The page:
The commodity bull market will end. All bull markets end. And when it does end, it will be replaced by another bull market – probably in stocks.
But before it ends, it will go through a final stage, typically called a blow-off stage.
And these blow-off stages are characterized by massive upward price trends – parabolic moves.
An example below is the gold bull market of 1970-1980:
Notice that this bull market was interrupted by a substantial 50% correction between 1974 and 1976.
But then the bull market continued, and in 1979-1980, the price of gold screamed higher in a very pronounced parabolic move.
Gold stocks mirrored this move, skyrocketing in 1979.
But it wasn’t just gold that participated in this "blow-off" stage in the 1970s.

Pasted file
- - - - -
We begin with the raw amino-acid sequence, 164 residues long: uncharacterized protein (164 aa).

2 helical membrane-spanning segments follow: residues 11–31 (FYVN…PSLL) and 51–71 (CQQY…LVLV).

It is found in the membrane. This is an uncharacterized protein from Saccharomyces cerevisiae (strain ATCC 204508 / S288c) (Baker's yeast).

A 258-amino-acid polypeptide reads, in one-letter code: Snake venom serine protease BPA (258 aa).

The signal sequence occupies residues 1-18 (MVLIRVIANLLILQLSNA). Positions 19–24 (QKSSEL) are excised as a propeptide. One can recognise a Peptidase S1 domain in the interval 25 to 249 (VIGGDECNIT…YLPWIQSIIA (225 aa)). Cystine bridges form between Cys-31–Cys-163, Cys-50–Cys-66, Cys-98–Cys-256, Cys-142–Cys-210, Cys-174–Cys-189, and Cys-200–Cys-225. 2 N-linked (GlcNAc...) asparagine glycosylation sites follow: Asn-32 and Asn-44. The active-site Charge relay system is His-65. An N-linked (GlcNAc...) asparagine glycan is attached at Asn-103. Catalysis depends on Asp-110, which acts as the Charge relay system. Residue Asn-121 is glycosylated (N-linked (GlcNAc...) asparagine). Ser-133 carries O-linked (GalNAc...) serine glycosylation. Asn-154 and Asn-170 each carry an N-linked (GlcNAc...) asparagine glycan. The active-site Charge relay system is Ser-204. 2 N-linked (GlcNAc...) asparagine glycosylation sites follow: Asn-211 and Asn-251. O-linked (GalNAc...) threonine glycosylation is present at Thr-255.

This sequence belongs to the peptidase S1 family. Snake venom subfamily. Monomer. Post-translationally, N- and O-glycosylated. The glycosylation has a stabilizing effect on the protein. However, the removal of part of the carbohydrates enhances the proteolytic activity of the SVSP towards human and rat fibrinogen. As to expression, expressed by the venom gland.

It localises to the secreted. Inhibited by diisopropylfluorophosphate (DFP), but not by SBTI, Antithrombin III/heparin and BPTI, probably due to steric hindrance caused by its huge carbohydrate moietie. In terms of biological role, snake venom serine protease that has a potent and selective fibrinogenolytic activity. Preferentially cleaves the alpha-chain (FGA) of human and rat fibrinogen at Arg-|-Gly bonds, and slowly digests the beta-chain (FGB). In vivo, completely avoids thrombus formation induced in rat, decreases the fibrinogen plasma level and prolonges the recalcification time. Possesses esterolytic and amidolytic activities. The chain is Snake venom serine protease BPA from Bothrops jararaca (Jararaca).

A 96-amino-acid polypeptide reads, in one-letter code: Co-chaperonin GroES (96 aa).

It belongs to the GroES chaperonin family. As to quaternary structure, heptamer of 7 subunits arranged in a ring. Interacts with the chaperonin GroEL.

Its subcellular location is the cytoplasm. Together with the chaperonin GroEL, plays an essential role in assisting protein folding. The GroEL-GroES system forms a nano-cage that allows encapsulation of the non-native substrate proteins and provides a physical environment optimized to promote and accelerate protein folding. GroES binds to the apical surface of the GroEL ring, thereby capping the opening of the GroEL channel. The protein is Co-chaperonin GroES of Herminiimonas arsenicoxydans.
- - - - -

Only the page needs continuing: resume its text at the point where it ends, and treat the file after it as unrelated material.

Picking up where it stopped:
Oil boomed as well – as you may recall.
Oil prices jumped from $3.39 a barrel in 1970 to over $37 a barrel in 1980 before languishing for the next 20 years between $11 and $20.
Today, we have not yet entered this final blow-off stage. But I believe we’re in the intermediate time of consolidation, when commodity prices languish, if not fall precipitously.
The point is, most commodity investors will get bucked by this bull. They will sell during the intermediate doldrums of this bull market. They will be selling at the worst possible time.
Because during this downturn in gold and oil prices, you should be a buyer – just as you should have been a buyer of gold and oil in 1974-1976 as the bull bucked.
And right now, it appears that the gold market is losing steam.
Oil seems to be languishing as well after peaking in 2008.
My broader point is that we have not yet entered this blow-off stage – and that is the greatest proof that the commodity bull market is still intact.
And staying in commodities now by buying on dips is the best way to insure you will profit during the next greatest stage of the commodity bull market – which could begin at any time.